[Editor's note: The following first appeared in the March 2011 issue of NTEN:Change. Read the complete issue of NTEN's new quarterly journal for nonprofit leaders by subscribing to the journal for free!]
Similar to an old-fashioned bar code, a QR (which stands for "quick response") code is a black and white graphic box holding valuable information. There are many dedicated QR code readers out there as apps, available for download directly to your smart phone.
QR codes can be embedded with a number of things, a URL, data or text, or even a phone number, and are typically used to enhance paper marketing with rich media or further information.
Nonprofits are using QR codes as a way to provide potential donors or activists with more information about their cause: create a catchy ad, mailing, or paper flyer with a QR code to find out more or direct donors to a specific URL. (At the 2011 Nonprofit Technology Conference, we put QR codes on attendee name badges that included a link to their attendee profile online.)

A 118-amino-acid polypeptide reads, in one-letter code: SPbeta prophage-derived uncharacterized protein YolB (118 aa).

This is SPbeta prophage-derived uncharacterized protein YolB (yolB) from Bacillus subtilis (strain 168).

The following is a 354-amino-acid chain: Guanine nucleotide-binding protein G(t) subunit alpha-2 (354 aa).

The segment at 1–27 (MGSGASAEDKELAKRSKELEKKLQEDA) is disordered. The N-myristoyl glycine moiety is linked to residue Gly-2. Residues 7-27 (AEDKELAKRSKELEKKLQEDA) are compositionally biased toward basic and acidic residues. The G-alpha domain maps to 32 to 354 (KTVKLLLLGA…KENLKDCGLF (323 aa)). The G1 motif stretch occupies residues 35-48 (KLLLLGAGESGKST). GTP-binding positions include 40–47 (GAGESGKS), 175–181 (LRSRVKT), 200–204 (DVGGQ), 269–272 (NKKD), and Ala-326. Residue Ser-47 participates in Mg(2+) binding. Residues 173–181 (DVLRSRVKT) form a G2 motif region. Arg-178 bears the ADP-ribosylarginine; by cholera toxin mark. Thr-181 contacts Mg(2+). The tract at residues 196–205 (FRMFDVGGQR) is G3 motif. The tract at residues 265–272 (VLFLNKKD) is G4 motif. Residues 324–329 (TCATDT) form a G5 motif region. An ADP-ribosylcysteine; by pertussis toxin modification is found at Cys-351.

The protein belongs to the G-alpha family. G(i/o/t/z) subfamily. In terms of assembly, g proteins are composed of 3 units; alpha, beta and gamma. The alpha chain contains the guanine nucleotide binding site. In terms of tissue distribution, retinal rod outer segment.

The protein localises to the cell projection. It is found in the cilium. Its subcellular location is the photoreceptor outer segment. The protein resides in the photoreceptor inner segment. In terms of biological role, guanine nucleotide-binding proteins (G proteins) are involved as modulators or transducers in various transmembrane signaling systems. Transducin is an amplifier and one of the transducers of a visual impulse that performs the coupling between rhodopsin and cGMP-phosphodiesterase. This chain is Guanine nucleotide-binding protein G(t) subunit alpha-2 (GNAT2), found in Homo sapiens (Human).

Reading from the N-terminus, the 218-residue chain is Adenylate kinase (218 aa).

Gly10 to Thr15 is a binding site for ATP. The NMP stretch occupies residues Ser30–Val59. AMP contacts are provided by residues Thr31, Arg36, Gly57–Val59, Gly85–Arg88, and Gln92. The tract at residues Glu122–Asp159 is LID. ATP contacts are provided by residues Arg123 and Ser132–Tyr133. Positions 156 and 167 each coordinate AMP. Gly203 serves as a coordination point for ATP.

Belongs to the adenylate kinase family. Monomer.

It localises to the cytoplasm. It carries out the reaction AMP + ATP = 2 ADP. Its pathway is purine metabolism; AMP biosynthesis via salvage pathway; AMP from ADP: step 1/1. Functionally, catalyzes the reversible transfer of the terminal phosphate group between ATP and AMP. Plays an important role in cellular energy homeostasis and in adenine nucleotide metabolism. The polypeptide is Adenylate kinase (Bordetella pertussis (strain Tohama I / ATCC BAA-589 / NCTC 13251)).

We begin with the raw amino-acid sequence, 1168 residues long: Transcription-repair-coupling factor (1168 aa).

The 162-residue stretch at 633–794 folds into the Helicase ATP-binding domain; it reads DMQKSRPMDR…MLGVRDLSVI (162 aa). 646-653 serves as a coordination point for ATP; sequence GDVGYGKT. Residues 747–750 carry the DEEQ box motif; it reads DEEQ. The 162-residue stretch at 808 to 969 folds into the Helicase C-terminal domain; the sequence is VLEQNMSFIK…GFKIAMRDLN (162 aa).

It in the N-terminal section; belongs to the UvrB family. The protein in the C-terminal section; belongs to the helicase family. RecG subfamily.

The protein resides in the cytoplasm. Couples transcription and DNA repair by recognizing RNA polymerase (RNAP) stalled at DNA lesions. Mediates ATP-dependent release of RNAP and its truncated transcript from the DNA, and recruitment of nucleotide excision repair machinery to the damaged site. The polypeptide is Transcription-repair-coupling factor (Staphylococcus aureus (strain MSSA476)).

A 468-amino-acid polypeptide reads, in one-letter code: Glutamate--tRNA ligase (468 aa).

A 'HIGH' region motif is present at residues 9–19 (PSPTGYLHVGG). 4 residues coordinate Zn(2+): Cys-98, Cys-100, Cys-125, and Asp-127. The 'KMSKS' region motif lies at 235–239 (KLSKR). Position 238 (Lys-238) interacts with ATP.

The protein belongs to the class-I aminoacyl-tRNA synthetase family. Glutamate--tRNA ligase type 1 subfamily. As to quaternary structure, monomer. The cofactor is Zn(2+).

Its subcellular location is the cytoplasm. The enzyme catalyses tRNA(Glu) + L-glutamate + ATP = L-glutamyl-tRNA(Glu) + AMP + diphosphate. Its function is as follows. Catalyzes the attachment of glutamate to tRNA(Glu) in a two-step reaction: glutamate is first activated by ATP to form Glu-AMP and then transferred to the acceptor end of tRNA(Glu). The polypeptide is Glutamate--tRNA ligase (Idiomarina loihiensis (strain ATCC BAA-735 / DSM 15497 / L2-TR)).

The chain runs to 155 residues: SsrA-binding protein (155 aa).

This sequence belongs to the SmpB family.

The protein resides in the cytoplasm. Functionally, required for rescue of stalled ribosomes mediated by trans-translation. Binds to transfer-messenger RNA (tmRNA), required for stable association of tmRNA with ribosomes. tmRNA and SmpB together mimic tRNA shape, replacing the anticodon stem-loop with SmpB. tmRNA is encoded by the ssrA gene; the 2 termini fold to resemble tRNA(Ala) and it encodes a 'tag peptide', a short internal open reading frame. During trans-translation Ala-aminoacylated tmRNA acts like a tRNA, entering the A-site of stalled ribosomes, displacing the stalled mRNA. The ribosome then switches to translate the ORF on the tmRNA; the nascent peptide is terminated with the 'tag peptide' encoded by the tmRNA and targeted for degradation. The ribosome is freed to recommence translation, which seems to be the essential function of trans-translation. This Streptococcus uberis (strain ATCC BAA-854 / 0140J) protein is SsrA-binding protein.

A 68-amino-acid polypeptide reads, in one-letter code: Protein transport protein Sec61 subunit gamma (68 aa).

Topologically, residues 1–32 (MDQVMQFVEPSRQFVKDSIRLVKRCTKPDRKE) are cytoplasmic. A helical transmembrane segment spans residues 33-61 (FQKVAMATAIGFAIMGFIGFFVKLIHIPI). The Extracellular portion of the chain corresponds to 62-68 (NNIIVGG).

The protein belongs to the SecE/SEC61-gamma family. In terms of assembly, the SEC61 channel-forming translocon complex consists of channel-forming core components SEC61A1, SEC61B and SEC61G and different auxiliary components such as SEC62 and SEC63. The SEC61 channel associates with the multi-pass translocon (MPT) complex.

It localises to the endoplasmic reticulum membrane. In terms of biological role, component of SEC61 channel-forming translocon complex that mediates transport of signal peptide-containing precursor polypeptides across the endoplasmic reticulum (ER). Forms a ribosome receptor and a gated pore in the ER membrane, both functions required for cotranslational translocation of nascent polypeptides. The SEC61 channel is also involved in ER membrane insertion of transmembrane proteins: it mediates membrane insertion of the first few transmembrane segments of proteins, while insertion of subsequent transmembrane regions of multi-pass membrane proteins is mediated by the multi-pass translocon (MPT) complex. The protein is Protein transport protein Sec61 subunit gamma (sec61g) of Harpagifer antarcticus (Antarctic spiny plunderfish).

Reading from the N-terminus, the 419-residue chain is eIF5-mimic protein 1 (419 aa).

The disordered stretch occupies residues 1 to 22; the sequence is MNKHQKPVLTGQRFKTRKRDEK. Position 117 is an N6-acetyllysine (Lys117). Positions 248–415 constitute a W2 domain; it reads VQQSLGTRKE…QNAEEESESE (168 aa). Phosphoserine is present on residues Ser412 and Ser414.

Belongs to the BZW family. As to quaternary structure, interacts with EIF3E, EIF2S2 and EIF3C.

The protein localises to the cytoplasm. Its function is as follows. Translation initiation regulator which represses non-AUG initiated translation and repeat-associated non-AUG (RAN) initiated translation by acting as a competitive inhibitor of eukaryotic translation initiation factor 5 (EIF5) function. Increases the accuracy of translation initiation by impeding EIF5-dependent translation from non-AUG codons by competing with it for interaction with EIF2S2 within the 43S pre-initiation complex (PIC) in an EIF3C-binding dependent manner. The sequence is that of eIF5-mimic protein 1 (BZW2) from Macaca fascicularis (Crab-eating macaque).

Generating QR codes is a simple and most often free process. There are a number of websites out there that will do it for free (do a web search for "QR code generator"). You’ll just need to provide the link, text, or other data that you want your QR code to contain.
Check out more information about QR codes by reading the QR code in this post with your QR reader on your phone! (Or, you can also click this link.)
This tidbit is from the "What's This?" series in NTEN:Change. If there's a "whosy" or "whatsit" you've been hearing a lot about lately and would like to know more, please tell us in the comments!